I am mad at Smith kicking the ball out. It shows England don’t have the right mentality
Centurion Farrell soldiers on for unlikely outcome
By Alex Bywater AT TWICKENHAM
dmg media (UK)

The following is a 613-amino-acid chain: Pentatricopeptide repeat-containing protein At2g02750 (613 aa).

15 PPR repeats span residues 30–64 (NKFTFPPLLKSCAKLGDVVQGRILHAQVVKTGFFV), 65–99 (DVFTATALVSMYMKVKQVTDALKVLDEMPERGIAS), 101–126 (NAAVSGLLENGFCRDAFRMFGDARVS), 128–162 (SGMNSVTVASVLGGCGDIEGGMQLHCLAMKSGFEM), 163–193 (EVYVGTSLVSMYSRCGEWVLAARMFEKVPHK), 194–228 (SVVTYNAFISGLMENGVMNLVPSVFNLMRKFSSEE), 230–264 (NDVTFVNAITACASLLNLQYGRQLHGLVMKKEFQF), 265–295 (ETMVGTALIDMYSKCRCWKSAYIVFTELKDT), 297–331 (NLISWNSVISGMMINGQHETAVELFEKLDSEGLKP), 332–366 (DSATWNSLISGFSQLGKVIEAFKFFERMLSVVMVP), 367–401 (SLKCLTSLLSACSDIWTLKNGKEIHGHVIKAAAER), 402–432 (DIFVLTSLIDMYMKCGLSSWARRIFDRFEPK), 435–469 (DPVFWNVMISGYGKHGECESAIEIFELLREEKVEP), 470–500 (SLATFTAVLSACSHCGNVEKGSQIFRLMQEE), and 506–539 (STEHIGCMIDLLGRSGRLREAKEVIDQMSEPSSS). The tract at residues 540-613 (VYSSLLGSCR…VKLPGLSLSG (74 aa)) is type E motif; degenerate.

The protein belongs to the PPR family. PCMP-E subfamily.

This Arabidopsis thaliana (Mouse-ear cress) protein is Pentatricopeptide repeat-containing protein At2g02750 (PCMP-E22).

AS OWEN FARRELL lolloped out into a Twickenham cauldron last night, the normally phlegmatic England captain allowed himself an uncharacteristic wave to the crowd. This was Farrell’s 100th England cap and a landmark evening for him. At one stage, it looked as if his night would end in nightmare fashion. In the end, Farrell probably wouldn’t have known how to feel. When Marcus Smith booted the ball dead to end the game level at 25-25, it was hard to escape the feeling England had been lucky to salvage something. New Zealand blew it. Entering the field alongside All Blacks lock Brodie Retallick, who was also bringing up a century of appearances for his country, Farrell could have been forgiven for dreaming of a night to remember. For long periods, it was exactly the opposite of that. For long periods, Farrell and England looked as if they would be blown away by New Zealand. And yet somehow, with their captain battling on through an ankle injury, England came from 25-6 down in the 70th minute to rescue a share of the spoils. New Zealand were given more than a helping hand, before England had even got going in he first half. As the man at the tiller, Farrell was unable to stem the black tide. The first 40 minutes for England were abysmal, one of the worst in recent memory. And that is saying something. Poor discipline and basic mistakes characterised the first half. In the coaching box, a blank expression lay across Eddie Jones’s face. On the field, Farrell was helpless as his team failed to fire a shot. For a sell-out Twickenham crowd paying extortionate ticket prices to watch the action, it was nowhere close to value for money. Even Farrell, never normally one to make errors, missed touch with one penalty. That was hardly the worst moment, but it was indicative of an England team performance which was nowhere near the level of which they are capable. New Zealand grabbed tries from the outstanding Dalton Papalii and Codie Taylor within only nine minutes of the first whistle. Farrell did kick a penalty in response, but inside him scrum-half Jack van Poortvliet struggled badly. His telegraphed pass was picked off easily by Papalii for the first try and he was collared at the breakdown by Ardie Savea after dawdling when the ball was out. Van Poortvliet then had a kick charged down by Scott Barrett. Jones has previous for hooking players off in the first half and van Poortvliet was lucky to escape that embarrassment. Farrell suffered injury at the end of the first half and as he left the field for the interval, the Saracens man pleaded with referee Mathieu Raynal, as if to ask if there was anything England could do in his eyes to change their fortunes. The no-nonsense official replied: ‘No.’ Raynal’s officiating was pernickety, to say the least, but the bottom line is England couldn’t get on the right side of the Frenchman. As Farrell limped on into the second half, the penalties kept on coming. It says much about Farrell’s competitive edge that he continued while nowhere near 100 per cent fit. Lesser men might have used a knock as an excuse to leave the field. But Farrell is made of sterner stuff and, with Smith taking over the kicking duties, ultimately, his resilience bore fruit. Farrell’s arguing with Raynal after Beauden Barrett’s drop goal looked like it would sum up his evening. But when Barrett was shown a yellow card after 71 minutes, New Zealand imploded. In a crazy finale, with England in what had looked a helpless position, replacement prop Will Stuart scored two tries and Freddie Steward’s effort ensured a draw no one, least of all Farrell, could have seen coming.